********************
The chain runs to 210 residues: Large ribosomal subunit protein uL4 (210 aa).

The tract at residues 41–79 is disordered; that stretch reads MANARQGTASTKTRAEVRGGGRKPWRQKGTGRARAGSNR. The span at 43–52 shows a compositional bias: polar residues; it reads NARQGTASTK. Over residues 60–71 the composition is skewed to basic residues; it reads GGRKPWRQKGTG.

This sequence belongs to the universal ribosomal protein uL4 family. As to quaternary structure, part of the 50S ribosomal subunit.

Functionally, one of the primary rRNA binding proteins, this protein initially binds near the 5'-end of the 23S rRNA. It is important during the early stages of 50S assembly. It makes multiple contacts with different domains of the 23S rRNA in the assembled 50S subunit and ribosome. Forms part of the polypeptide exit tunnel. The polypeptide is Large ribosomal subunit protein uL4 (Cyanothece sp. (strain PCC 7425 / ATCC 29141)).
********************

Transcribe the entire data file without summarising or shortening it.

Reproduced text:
The chain runs to 210 residues: Large ribosomal subunit protein uL4 (210 aa).

The tract at residues 41–79 is disordered; that stretch reads MANARQGTASTKTRAEVRGGGRKPWRQKGTGRARAGSNR. The span at 43–52 shows a compositional bias: polar residues; it reads NARQGTASTK. Over residues 60–71 the composition is skewed to basic residues; it reads GGRKPWRQKGTG.

This sequence belongs to the universal ribosomal protein uL4 family. As to quaternary structure, part of the 50S ribosomal subunit.

Functionally, one of the primary rRNA binding proteins, this protein initially binds near the 5'-end of the 23S rRNA. It is important during the early stages of 50S assembly. It makes multiple contacts with different domains of the 23S rRNA in the assembled 50S subunit and ribosome. Forms part of the polypeptide exit tunnel. The polypeptide is Large ribosomal subunit protein uL4 (Cyanothece sp. (strain PCC 7425 / ATCC 29141)).